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Hermann Lotze argued that the fact that consciousness simultaneously “holds objects together as well as apart” such that they can be compared implies (a) that there is a simple thinker and (b) that consciousness is an ‘indivisible unity.’ I offer a reconstruction and evaluation of Lotze’s Argument from Comparison. I contend that it does not deliver (a) but makes a good case for (b). I will relate Lotze’s argument to the contemporary debate between “top-down” and “bottom-up” views of the unity of consciousness and locate it in its historical context. (Kant and Herbart figure prominently here.)
Bolzano incorporated Kant's distinction between intuitions and concepts into the doctrine of propositions by distinguishing between conceptual (Begriffssätze an sich) and intuitive propositions (Anschauungssätze an sich). An intuitive proposition contains at least one objective intuition, that is, a simple idea that represents exactly one object; a conceptual proposition contains no objective intuition. After Bolzano, philosophers dispensed with the distinction between conceptual and intuitive propositions. So why did Bolzano attach philosophical importance to it? I will argue that, ultimately, the value of the distinction lies in the fact that conceptual and intuitive truths have different objective grounds: if a conceptual truth is grounded at all, its ground is a conceptual truth. The difference in grounds between conceptual and intuitive truths motivates Bolzano's criticism of Kant's view that intuition plays the fundamental role in mathematics, a conceptual science by Bolzano's lights.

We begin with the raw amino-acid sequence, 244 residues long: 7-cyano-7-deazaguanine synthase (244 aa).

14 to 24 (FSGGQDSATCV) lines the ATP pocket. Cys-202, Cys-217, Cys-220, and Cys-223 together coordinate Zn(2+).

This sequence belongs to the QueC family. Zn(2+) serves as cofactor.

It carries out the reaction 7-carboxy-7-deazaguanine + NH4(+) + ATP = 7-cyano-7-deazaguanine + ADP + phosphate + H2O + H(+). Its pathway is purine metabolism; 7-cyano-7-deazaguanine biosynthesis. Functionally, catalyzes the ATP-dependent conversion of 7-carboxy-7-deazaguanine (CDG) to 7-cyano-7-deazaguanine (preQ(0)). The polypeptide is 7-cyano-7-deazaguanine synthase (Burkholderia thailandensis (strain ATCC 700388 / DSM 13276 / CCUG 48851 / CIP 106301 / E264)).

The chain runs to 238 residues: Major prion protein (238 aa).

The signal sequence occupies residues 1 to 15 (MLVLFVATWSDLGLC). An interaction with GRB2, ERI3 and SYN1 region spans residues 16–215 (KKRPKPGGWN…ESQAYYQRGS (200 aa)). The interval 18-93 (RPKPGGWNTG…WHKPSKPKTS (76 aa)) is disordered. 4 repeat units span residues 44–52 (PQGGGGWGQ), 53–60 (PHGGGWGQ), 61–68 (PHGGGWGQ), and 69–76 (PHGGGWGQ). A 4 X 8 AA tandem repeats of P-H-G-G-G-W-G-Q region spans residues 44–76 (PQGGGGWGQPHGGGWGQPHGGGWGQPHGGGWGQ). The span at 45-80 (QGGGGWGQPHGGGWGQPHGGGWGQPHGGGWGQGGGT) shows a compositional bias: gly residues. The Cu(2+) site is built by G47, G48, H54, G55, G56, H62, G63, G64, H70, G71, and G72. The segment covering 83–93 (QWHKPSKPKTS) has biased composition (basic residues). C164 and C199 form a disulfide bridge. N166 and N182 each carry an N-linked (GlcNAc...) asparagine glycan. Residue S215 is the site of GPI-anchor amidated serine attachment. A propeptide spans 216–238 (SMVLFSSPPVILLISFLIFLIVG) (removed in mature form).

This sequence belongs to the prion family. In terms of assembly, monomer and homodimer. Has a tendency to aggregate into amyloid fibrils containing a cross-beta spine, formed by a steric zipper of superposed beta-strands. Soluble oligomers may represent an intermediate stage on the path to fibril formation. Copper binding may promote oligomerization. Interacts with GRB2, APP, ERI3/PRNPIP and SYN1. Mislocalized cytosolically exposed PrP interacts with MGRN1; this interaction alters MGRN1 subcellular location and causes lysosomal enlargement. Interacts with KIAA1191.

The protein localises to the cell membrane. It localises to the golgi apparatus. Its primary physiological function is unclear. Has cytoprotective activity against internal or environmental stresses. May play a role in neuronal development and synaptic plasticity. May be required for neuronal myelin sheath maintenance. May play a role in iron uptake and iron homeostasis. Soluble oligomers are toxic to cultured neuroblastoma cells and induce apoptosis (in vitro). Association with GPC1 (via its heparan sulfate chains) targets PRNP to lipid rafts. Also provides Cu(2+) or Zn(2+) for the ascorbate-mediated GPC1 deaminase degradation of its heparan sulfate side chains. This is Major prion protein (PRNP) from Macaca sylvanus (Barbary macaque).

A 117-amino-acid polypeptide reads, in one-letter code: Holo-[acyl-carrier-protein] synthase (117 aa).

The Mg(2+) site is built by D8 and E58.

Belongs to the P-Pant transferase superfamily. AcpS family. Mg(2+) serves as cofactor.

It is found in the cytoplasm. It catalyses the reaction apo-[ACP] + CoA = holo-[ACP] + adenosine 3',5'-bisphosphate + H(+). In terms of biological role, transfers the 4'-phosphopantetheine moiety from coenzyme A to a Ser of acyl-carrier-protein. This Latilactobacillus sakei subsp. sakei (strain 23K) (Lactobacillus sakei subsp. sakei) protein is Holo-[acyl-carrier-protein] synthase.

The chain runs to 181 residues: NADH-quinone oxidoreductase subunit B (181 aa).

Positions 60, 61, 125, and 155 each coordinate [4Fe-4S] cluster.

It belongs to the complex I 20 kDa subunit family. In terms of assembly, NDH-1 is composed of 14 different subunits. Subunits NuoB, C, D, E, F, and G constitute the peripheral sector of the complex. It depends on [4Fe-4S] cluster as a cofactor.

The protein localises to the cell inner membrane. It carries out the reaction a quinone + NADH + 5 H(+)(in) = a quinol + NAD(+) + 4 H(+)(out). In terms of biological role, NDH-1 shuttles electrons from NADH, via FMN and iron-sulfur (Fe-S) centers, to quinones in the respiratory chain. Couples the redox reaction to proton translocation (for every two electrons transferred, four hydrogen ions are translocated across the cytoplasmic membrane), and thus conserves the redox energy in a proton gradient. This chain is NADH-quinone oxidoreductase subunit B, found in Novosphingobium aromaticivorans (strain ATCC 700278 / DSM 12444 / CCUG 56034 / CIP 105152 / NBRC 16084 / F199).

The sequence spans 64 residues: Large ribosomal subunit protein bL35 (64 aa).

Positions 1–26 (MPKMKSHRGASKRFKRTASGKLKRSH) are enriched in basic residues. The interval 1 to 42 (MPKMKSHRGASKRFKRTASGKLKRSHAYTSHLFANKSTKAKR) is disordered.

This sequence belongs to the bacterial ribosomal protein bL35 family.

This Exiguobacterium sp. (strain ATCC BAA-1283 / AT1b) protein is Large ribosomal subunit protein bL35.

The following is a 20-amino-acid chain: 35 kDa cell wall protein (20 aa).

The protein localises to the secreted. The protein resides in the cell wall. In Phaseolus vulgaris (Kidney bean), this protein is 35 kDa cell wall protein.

Moritz Schlick's work shaped logical empiricism and thereby an important part of philosophy in the first half of the twentieth century. A continuous thread that runs through his work is a philosophical diagnosis of the ‘great errors in philosophy’: philosophers assume that there is intuitive knowledge or knowledge by acquaintance. Yet, acquaintance is not knowledge, but an evaluative attitude. In this paper I will reconstruct Schlick's arguments for this conclusion in the light of his early practical philosophy and his reading of Schopenhauer's The World as Will and Idea. Having the historical roots of Schlick's dichotomy between acquaintance (intuition) and knowledge in view will put us in a position to explore and question its presuppositions.